In The Omnivore's Dilemma, the award-winning author Michael Pollan answers myriad questions about food in America: What is it? How is it grown or raised? What makes it taste good? In exploring these questions he discussses almost every aspect of the obtaining and eating of food, ranging from philosophical to ethical to practical, ranging from monoculture to hunting to high fructose corn syrup. Along the way, he shows what people do eat, but he does not directly engage the issue of what people should eat, particularly regarding their health.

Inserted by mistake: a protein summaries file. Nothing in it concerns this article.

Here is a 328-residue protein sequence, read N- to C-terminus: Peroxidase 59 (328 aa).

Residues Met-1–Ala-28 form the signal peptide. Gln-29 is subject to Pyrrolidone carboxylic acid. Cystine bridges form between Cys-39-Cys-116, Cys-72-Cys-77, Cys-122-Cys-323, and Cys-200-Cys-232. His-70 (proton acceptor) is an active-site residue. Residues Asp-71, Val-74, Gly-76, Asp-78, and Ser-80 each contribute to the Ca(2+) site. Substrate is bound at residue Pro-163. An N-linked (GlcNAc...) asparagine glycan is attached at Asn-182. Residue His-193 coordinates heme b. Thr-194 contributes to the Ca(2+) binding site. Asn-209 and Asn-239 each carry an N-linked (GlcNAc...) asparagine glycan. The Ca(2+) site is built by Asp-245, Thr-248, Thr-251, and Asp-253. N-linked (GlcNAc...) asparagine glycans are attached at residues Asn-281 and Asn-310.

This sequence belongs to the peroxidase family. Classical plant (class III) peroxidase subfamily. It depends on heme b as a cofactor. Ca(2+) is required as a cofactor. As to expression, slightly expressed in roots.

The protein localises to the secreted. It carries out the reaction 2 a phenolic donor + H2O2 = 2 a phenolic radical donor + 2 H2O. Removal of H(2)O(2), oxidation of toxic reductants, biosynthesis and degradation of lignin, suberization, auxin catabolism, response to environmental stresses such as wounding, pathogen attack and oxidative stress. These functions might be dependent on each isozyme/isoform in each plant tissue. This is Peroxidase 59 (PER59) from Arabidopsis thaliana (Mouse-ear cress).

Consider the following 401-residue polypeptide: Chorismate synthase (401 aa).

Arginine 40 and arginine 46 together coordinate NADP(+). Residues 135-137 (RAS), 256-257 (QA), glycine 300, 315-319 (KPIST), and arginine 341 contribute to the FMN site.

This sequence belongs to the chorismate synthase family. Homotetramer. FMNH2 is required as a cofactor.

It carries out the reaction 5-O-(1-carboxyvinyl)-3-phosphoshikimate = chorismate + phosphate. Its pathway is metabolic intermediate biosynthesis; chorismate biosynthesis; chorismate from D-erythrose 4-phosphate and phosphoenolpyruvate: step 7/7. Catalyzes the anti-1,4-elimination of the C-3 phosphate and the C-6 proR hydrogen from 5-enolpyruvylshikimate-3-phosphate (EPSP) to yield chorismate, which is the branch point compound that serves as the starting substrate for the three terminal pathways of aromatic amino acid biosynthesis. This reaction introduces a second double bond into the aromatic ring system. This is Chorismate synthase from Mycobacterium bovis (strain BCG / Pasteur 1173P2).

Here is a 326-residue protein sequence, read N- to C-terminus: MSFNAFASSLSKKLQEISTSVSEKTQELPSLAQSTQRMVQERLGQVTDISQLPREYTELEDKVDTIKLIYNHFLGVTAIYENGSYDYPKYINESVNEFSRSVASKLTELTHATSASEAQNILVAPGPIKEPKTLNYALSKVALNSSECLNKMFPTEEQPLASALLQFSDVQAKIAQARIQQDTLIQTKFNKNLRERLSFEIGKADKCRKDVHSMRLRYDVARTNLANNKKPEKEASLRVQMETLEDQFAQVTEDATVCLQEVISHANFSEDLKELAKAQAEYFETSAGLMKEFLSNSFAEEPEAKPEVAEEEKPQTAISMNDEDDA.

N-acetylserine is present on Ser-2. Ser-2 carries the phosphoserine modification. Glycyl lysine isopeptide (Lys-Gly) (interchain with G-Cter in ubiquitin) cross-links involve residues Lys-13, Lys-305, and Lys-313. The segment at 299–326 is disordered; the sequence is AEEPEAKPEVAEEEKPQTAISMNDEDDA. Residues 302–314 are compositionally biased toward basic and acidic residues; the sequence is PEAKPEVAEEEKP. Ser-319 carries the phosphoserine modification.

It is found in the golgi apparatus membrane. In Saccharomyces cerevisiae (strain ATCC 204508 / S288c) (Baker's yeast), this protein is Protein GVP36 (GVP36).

His newly released book, In Defense of Food: An Eater's Manifesto, attempts to do just that, but not before Pollan, in his usual lucid prose, skewers, with thoughtful reasoning and thorough research, the state of food in America and common knowledge of how diet relates to health. For instance, there was never much evidence that animal fats, as bacon lovers will no doubt be glad to know, caused the negative health consequences attributed to them. The main culprit, in Pollan's estimation, is "nutritionism"